WE recently toured Vancouver, B.C., on bicycles and needed to get from False Creek in the city’s center to the train station. As we consulted a smartphone map, a fellow cyclist rolled up on a Raleigh three-speed. She waved off our device and said, “Just take the elevated cycle track and follow the signs.” Easy!
Around the U.S. and Canada, and in most European cities, urban bike riding has become downright mainstream: riding a bike has become safer, faster and a permanent piece of comprehensive urban transportation systems.
Prudent investments such as separated cycle tracks in Vancouver and Portland’s bicycle boulevards, non-arterial streets optimized for bike travel, are among the most cost-effective in the transportation-policy toolbox.
We were lucky enough to tour several North American cities by bike this year. Portland expects bike travel’s “mode share” to make up 25 percent of all local trips by 2030 with a total bicycle infrastructure investment of $580 million, the cost of just six miles of urban highway.
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As cities from Portland to New York make smart public investments, they have seen bike trips grow by double digits in each of the past four years. Seattle, by comparison, appears stuck.
Our city’s last push at integrating bike riding into its transportation system was 2007’s original Bicycle Master Plan, whose centerpieces are unprotected bike lanes adjacent to car lanes and “sharrows” that encourage bikes and cars to share roadways. At the time it seemed progressive. Now it’s like dial-up Internet. Progress since then? A two-page update to the 2007 plan.
Annual investment in Seattle bike infrastructure has been stuck below $7 million annually since 2007, just 2 percent of the city transportation budget. Annual counts of riders show the city could fail to reach its goal of tripling ridership by 2017.
We all have a stake in pushing the city to catch up as Seattle City Council works on the 2013-2014 budget.
A transportation system that allows more people to ride bikes safely and conveniently would benefit drivers, pedestrians, transit riders and bike riders alike. The myth of a pitched battle between bike riders and motorists is perpetuated by a tiny minority. The majority just wants a better, safer system.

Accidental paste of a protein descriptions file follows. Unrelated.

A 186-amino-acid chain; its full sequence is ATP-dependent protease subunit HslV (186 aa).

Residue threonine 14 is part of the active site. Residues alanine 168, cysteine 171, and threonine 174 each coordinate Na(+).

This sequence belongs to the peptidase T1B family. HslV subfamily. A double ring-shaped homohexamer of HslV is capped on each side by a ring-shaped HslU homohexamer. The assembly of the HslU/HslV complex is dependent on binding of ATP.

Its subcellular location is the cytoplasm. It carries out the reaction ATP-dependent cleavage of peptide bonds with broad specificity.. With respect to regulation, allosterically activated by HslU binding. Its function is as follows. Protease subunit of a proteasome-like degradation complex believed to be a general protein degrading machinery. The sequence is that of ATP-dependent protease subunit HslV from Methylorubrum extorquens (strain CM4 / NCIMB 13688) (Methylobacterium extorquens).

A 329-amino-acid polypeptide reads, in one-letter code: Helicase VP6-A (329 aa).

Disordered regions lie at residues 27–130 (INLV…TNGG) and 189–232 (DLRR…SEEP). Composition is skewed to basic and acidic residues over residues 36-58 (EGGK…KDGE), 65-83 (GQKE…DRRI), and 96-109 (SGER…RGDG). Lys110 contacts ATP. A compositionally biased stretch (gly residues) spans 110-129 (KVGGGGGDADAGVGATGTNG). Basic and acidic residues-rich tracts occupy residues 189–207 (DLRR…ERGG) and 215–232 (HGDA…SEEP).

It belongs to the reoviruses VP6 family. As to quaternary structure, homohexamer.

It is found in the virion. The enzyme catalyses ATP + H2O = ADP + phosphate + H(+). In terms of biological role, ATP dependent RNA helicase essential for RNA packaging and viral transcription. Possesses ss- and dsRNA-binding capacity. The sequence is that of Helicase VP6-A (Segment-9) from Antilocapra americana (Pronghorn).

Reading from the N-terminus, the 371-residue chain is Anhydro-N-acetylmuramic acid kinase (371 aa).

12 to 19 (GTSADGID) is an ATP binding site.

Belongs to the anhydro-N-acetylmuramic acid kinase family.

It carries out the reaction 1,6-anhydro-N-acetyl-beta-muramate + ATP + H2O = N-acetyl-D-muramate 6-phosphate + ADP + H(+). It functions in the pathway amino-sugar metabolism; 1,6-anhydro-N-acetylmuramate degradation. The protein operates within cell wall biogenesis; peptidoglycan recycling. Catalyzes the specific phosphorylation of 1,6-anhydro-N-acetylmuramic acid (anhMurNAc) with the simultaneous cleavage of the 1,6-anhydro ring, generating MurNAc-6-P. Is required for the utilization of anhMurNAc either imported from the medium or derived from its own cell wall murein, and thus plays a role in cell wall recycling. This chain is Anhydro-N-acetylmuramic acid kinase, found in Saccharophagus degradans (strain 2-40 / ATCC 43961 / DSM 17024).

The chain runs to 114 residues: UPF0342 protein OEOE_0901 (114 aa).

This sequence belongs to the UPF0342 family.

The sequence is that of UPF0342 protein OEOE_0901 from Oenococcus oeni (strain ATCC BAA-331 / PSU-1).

That system begins with a vision supported by city leaders that sets clear direction for a fully funded update of Seattle’s Bicycle Master Plan. Such an effort must be followed by competent execution.
The experience of leading bike-riding cities suggest three city steps.
•The city should fully fund the recommendations in the 2007 Bicycle Master Plan, updated to include safety improvements such as the dedicated, protected bicycle lanes known as cycle tracks. The 2007 plan calls for $25 million per year; expenditures now run less than $7 million annually and have been shrinking.
•Create and fund a visible “bicycle czar” within the Seattle Department of Transportation with authority to work across divisions to truly integrate bike riding into the system. This is a position filled by strong, dynamic leaders in virtually every city that has made real progress. Seattle has no such leader.
•How about building a contiguous cycle track through downtown, connecting the heavily used Dexter Avenue bike route with the Chinatown-International District? About 5,000 people ride bikes to downtown workplaces every day, according to a 2010 study by Commute Seattle; providing safer roadways benefits riders and drivers alike and would demonstrate the effectiveness of this sensible improvement.
Taking even these modest steps will require public support and political leadership.
Mayor Mike McGinn has been silent recently on bike riding as serious transportation policy. He will forever be linked with the bicycle he rides all over the city, and he is the bicycle mayor. It behooves him to be an effective one.
The budget that will facilitate this transformation is being crafted now. Go. Voice your opinion. If we are to move Seattle forward, those who support a truly integrated transportation system must speak up now.
Thomas Goldstein, left, is former director of the Washington Bus, a nonprofit engaging young people in democracy. John Healy is a communications consultant.